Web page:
WHO finally answers the airborne question

4 minute read

An updated definition of airborne transmission no longer includes a cut-off particle size.

A World Health Organisation technical consultation group has finally delivered its report on the transmission of pathogens through the air – and not before time.  

Prompted by questions over what is and is not an airborne pathogen that arose early in the pandemic, the WHO convened a global technical consultation back in November 2021.  

Alongside the experts in epidemiology, microbiology and infection prevention, the working group also included bioengineers, aerobiologists and aerosol science experts.  

The goal was to come up with a consensus statement on generic terminology and descriptors for the transmission of pathogens through the air that could be understood across all disciplines.  

Despite the seemingly simple objective, the process was reportedly fraught with difficulty – and has resulted in a definition that must be taken with a grain of salt when it comes to practical infection control measures, as the group acknowledged.  

“As anticipated, it was challenging to achieve consensus on all aspects of this topic where experts had mutually exclusive and diametrically opposed positions regarding the supporting science, some of which still remain,” the final report reads.  

Without further ado, the three broad categories settled on were: airborne transmission/inhalation, direct deposition and contact transmission. This last was only added “for completeness”.  

Airborne transmission is defined as occurring when infectious respiratory particles are expelled into the air and enter the respiratory tract of another person through inhalation.  

“This form of transmission can occur when the [particles] have travelled either short or long distances from the infectious person,” the final report said. 

“The portal of entry of [a particle] with respiratory tract tissue during airborne transmission can theoretically occur at any point along the human respiratory tract, but preferred sites of entry may be pathogen specific.  

“It should be noted that the distance travelled may depend on multiple factors including particle size, mode of expulsion and environmental conditions (such as airflow, humidity, temperature, setting, ventilation, etc.).” 

The typical scenario of airborne transmission outlined by the working group was when a disease was transmitted between people who were not necessarily in close quarters.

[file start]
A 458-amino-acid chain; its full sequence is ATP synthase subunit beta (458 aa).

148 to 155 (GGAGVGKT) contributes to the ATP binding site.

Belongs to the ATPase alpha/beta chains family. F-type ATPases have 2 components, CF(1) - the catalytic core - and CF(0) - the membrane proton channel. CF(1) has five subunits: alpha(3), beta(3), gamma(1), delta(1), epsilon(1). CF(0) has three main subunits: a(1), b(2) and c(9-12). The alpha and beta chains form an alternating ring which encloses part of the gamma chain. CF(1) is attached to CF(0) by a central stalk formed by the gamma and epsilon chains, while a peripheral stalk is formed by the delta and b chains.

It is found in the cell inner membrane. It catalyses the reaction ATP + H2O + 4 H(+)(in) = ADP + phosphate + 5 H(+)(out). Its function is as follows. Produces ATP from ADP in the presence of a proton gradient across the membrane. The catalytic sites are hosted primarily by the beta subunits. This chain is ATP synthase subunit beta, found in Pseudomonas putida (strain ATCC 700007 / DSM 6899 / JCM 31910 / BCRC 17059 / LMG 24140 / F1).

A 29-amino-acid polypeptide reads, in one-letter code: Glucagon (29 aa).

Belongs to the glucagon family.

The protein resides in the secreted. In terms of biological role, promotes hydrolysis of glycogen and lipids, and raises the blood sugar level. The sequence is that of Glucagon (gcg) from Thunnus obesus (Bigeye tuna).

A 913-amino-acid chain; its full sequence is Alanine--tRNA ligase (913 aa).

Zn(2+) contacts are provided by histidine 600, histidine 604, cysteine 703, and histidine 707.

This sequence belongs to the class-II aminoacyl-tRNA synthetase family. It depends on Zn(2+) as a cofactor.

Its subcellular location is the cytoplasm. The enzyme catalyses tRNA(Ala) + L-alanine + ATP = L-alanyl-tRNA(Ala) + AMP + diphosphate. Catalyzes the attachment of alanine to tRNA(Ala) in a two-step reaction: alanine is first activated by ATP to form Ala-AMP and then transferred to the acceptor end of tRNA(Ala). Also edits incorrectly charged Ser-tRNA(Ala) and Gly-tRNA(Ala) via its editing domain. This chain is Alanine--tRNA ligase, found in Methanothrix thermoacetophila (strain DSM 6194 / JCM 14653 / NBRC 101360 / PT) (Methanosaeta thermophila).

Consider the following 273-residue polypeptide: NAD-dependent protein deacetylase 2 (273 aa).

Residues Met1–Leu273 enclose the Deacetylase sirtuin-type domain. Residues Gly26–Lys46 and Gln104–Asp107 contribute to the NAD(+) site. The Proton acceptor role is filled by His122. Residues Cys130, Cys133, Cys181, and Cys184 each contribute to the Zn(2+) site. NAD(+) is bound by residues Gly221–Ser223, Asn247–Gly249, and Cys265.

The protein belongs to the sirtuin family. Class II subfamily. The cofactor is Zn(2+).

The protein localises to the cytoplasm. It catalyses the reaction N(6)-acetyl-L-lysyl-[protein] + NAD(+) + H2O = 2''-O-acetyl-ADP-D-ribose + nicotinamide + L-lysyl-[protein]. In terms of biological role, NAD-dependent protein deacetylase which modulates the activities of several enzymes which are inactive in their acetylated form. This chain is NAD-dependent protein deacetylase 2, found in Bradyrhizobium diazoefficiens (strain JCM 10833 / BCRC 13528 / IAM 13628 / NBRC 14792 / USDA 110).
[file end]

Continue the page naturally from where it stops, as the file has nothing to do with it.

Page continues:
Direct deposition is defined as being when an infectious respiratory particle is expelled into the air and follows a short-range ballistic trajectory to be deposited on the facial mucosa of another person.  

This would include scenarios where two people are talking, and a small droplet of spit flies from the infected person onto the other person’s eye or mouth.  

Crucially, there is now no particle size cutoff included in this definition. 

Contact transmission covers transmission when droplets have landed on a surface, like a table or hand. 

The working group also posited the use of the term “through the air transmission” to characterise all infectious diseases that can spread via airborne transmission or direct deposition, similar to the way the terms “waterborne” and “bloodborne” were used.  

Using this broader term allows for the range of infectious respiratory particles on a spectrum of sizes over both short and long distances.  

The biggest immediate practical implication is that, because the definition of airborne is now vaguer, more diseases may require airborne precautions – think negative air pressure rooms, N95 respirators and other PPE.  

The expert group was quick to clarify that the new definitions left room to weigh up the risks and benefits of various infection control approaches.  

“There is NO suggestion from this consultative process that to mitigate the risk of shortrange airborne transmission full ‘airborne precautions’ [as they are currently known] should be used in all settings, for all pathogens, and by persons with any infection and disease risk levels where this mode of transmission is known or suspected,” they said.  

An annex to the report outlines the areas of disagreement between working group members, which included the potential “legal, logistic, operational and financial consequences” of recognising that smaller respiratory particles are capable of being transmitted at short and long range. 

Droplet precautions should still be taken to prevent direct deposition, the expert group wrote. 

“Most importantly, while discussions during the consultation were based on the available best science, it was agreed it was important to balance scientific insights with availability, access, affordability and other practical realities to minimise health inequity and avoid potential consequences such as the ability to access PPE,” the report read.  

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